Sharing Your Results

Webinar 22 in the "I Didn't Know ClearPoint Could Do That!?!" webinar series

They say that sharing is caring, and sharing your performance results can be just as important as tracking your strategy in the first place. Learn how ClearPoint can help you report on your information in the 22nd episode of the “I Didn’t Know ClearPoint Could Do That!?!” webinar series.

This episode walks through creating and customizing briefing books, emailing and exporting pages, making the most out of ClearPoint during meetings, and even shows you how to publish your results online.

Happy reporting!




  • Hello everyone and Welcome to the “I didn’t know ClearPoint could do that!?!” webinar series 
  • Today is all about Sharing Your Results, aka the awesome work you’ve put into ClearPoint 
  • I’m Catherine and I’ll be your host today 
    • We will be recording this session and will make it available within a week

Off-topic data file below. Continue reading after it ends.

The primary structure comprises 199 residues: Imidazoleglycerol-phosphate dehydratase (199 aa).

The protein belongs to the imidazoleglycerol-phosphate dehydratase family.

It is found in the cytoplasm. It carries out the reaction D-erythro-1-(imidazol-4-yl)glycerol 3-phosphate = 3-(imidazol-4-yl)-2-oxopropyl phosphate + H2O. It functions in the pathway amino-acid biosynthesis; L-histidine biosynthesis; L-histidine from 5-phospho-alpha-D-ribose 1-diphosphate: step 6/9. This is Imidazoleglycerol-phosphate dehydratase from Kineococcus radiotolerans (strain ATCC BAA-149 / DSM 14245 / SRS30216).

• Webinar will last about 25 minutes with time for questions 
    • Submit questions to [email protected] (answered at the end) 
    • We’ll follow up via email 
  • On our last installment, we covered ways to efficiently update your information in ClearPoint, I’d highly recommend you check out the recording on the ClearPoint Live Vimeo Channel, on our blog, as well as in our Support Center. Just search webinar. 
  • Today, we’re focusing on sharing your results, so you can increase transparency inside and out. Sharing your results is important to keep everyone on the same page about your strategic plan, and can be a great way to let stakeholders and citizens know how you are doing. 



  • ClearPoint offers you a variety of ways to create exports and reports that we’ll be delving into today. Many of you may already be familiar with creating briefing books, the clickable PDF reports that combine multiple pages in ClearPoint.  
    • We’ll be talking about some ways to customize them for your organization’s needs. 
  • We’ll show the various exporting options for individual pages in ClearPoint, including how to send a PDF right straight to someone’s inbox.